Electric Vehicle Recall Notices
With all of the technology in new vehicles, complicated supply chains, and the unpredictable use cases once they are in owners’ hands, it’s no surprise that owners sometimes encounter problems that the manufacturer didn’t predict. That, combined with the increased pressure – particularly in the EV space – to get new products to market quickly, means that sometimes vehicle manufacturers need to recall a vehicle to perform updates to ensure it performs safely under all circumstances. That’s where the National Highway Traffic and Safety Administration (NHTSA) comes in.
The National Traffic and Motor Vehicle Safety Act gives NHTSA the authority to issue vehicle safety standards and to require manufacturers to recall vehicles that have safety-related defects or do not meet Federal safety standards. Since the Act was enacted in 1966, NHTSA has recalled more than 390 million vehicles due to safety defects.
Manufacturers voluntarily initiate many of these recalls. If a safety defect is discovered, the manufacturer notifies NHTSA, as well as vehicle owners, dealers, and distributors. The manufacturer is then required to remedy the problem at no charge to the owner.
If you’ve purchased an EV, or if you are investigating one, it is worth checking NHTSA’s recall listing to ensure that the vehicle in question is 100% up to date. Below, you’ll find examples of some recent EV recalls, and the corrective action taken.
Chevy Bolt Batteries
One of the biggest recalls in the EV world was the recall of thousands of Chevrolet Bolt EV and EUVs for faulty batteries, which had manufacturing defects that could cause fires under certain circumstances. A torn anode and folded separator could interact and cause a fire if the battery was manufactured incorrectly. The recall, which appears to be one of the costliest in GM’s history, will result in GM replacing all of the battery cells and modules in almost 80,000 2017-2019 Bolt EVs in the U.S. and Canada. In the interim, software updates limit the batteries’ maximum state of charge to limit the risk of a fire. The upside if you have a vehicle that has been recalled: the new battery modules will boost EPA-estimated range significantly, from 238 to 259 miles – and they will come with an eight-year, 100,000-mile limited warranty. As of early May 2022, about half of the Chevy Bolts requiring a new battery had been fixed.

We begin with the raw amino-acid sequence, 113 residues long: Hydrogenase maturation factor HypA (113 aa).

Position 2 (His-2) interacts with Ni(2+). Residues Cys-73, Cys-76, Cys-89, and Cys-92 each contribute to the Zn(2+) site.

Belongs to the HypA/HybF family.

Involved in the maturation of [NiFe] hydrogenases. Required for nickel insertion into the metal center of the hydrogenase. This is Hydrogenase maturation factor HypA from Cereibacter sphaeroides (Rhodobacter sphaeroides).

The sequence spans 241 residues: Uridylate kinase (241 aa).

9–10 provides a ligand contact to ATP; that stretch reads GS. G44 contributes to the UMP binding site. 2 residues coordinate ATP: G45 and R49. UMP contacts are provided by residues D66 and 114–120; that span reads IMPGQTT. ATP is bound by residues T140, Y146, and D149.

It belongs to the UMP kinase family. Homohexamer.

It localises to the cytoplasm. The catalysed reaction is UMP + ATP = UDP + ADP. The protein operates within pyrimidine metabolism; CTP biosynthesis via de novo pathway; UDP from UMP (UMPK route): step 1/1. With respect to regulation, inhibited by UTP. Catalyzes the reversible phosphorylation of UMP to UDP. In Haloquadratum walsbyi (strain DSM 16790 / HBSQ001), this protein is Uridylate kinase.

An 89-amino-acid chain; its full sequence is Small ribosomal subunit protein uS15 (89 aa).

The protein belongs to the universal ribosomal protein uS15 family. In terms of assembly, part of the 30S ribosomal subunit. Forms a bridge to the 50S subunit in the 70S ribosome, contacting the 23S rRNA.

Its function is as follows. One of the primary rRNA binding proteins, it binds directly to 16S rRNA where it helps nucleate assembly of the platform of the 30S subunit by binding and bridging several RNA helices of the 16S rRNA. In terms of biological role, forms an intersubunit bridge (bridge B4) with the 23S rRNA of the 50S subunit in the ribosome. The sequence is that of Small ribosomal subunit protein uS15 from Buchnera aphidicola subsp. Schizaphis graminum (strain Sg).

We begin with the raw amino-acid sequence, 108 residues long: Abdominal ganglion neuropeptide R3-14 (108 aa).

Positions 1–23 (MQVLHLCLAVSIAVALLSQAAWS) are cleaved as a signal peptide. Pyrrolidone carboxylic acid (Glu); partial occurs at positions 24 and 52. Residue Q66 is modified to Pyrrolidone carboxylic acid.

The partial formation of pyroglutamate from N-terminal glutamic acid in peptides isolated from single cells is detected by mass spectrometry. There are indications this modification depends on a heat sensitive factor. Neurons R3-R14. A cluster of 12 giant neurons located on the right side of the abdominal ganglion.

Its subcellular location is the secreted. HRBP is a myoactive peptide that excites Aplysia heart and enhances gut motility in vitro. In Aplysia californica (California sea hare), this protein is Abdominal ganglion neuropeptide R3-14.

Ford Mustang Mach-E Dual Motor Glitch
Ford recalled just under 500 dual-motor all-wheel drive Mustang Mach-E electric SUVs from the 2021 model year for a software issue that could cause it to enter a “speed limited state,” limiting performance and potentially causing an unsafe situation. Ford says it’s unaware of accidents related to the issue. A software update will cure the problem – and the best part is, Ford says that the update to the Mach-E can be performed over the air, without having to visit a dealer – meaning that by the time the recall notice arrives in the mail, the car may already be fixed!
Hyundai Ioniq 5 and Kia EV6
In May, Hyundai and Kia recalled a total of almost 20,000 Ioniq 5 and EV6 electric vehicles (they are based on the same set of components) over concerns they could roll away when parked. A software error in the shifter control unit might let the vehicles disengage park, allowing the vehicles to roll away if they are not parked on level ground. Unlike gasoline vehicles, placing the EV6 or Ioniq 5 in park is an electronic function, and a voltage fluctuation could interrupt the signal from the shifter control unit to the parking mechanism. (The 2023 Genesis GV6 and GV80 are both based on the same platform as well, but have not yet arrived in the United States; they will be fixed before they are delivered to customers.) A software update performed at the dealer free of charge will cure this issue.
Tesla Brake Issues
In 2021, Tesla recalled nearly 6,000 Model 3 sedans and Model Y SUVs for potentially having loose brake caliper bolts. They could allow the brake caliper to separate and hit the inner surface of the wheel rim, preventing the rim from freely rotating and causing a loss of tire pressure. Tesla service centers will tighten the loose caliper bolts free of charge; or, if damage is caused by loose caliper bolts, the company says it will arrange a tow to the nearest service center for repair.
When a recall is issued, the vehicle manufacturer has to get in touch with you, the owner, to inform you of the recall and next steps. This will typically be done by mail in addition to electronic forms of communication. The manufacturer must repair the vehicle at no charge – or has the option of replacing or refunding, minus a reasonable allowance for depreciation.
You can get an updated list of recalls, or look up recalls on your vehicle, at the NHTSA website.